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EDITORIAL | Time for Business to Step Up Against Food Waste

It’s our problemーeveryone’s. About 5.7 million tons of food was wasted in 2019. Households accounted for 2.61 million tons, but businesses wasted even more.



Repurposing an overabundance of vegetables. (Sankei)

The quantity of food waste ー edible food that is discarded and goes to waste ー has finally started going down in Japan. 

According to data collected by the Ministry of Agriculture, Forestry and Fisheries, the volume of food waste discarded in fiscal 2019, the latest year for which food waste data is available, stood at 5.7 million tons. That is the lowest amount since the ministry started estimating how much food is wasted in Japan in fiscal 2012.  

Admitting that it was a record low, the FY 2019 food waste figure is still equivalent to every person in Japan throwing away one bowl of rice every day. 

The decrease in food waste may be attributable to the surge in awareness of the idea of “mottai-nai” - or “too good to waste.” Businesses in charge of marketing of foods products are also making steady efforts to cut back on wasting food. 

The data released by the ministry predates the COVID-19 pandemic. With food-service industries in a slump, it is thought that food waste figures may have diminished further. Whatever the reason, the downward trend is one that should not stop.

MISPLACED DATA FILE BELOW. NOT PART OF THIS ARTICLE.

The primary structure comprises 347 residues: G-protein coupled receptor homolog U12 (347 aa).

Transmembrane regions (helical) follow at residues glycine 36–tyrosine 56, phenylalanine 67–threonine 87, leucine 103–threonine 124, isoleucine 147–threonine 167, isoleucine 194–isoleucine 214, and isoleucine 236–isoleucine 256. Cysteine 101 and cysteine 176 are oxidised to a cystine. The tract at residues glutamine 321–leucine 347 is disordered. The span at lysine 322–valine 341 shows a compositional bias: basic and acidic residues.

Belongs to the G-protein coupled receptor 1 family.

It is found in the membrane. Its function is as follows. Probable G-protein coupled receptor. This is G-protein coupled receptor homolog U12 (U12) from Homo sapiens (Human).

Japan has an abundant supply of food, which means everyone in the country must work together in a constant effort to tackle the food waste problem.

First of all, consumers must keep in mind the importance of not wasting food. For example, by finding ways to help prevent food in home refrigerators from spoiling so quickly. 

Business Cooperation Critical

At the same time, efforts are also required on the part of businesses such as the food manufacturing industry. In the 5.7 million tons of food wasted in 2019, households accounted for only 2.61 million tons. Businesses, on the other hand, accounted for some 3.09 million tons, more than 54 percent of the total. 

Interesting in this connection are the efforts by some businesses to utilize edible residue from processing food in other food-manufacturing fields. 


Asahi Group Holdings, Ltd. (GHD), for instance, has been using the ears of bread left over at the bakery Marcelino Mori (in Kuramae, Tokyo’s Taito Ward) for other purposes since October 2021. They repurpose it as a raw material for adding flavor to beer, while reducing food waste. The brewery uses more than 40 kilograms of bread ears a month.

Originally, the idea started with En’no Ki, a coffee-roasting shop in Kuramae. Proprietor Reiko Shiraha collected the chaff extracted from roasting coffee beans and provided it to Asahi GHD. Chaff from the beans’ has also been used for fertilizer and in cup production. 

Tsunagu Taito, a nonprofit organization supporting people with disabilities, has been involved in recovery of these otherwise wasted resources.  


The project, based on the KURAMAE Model, employs the concept of circular economy at the regional level to battle the food waste problem. It is a framework expected to not only help reduce food waste but also encourage the application of resources in the region that complement each other, making maximum use of the vitality of the local communities. 

En’no Ki has reportedly received plenty of inquiries, and the KURAMAE Model is expected to spread nationwide in the future.

Moves for reducing food waste as much as possible should be boosted on a national scale. 


(Read the editorial in Japanese at this link.)

Author: Editorial Board, The Sankei Shimbun


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